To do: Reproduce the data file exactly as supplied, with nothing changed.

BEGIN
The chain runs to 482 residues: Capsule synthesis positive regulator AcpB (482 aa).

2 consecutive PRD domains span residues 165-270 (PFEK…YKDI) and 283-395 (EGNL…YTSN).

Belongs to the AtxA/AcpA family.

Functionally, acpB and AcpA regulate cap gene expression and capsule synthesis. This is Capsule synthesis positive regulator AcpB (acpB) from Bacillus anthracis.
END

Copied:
The chain runs to 482 residues: Capsule synthesis positive regulator AcpB (482 aa).

2 consecutive PRD domains span residues 165-270 (PFEK…YKDI) and 283-395 (EGNL…YTSN).

Belongs to the AtxA/AcpA family.

Functionally, acpB and AcpA regulate cap gene expression and capsule synthesis. This is Capsule synthesis positive regulator AcpB (acpB) from Bacillus anthracis.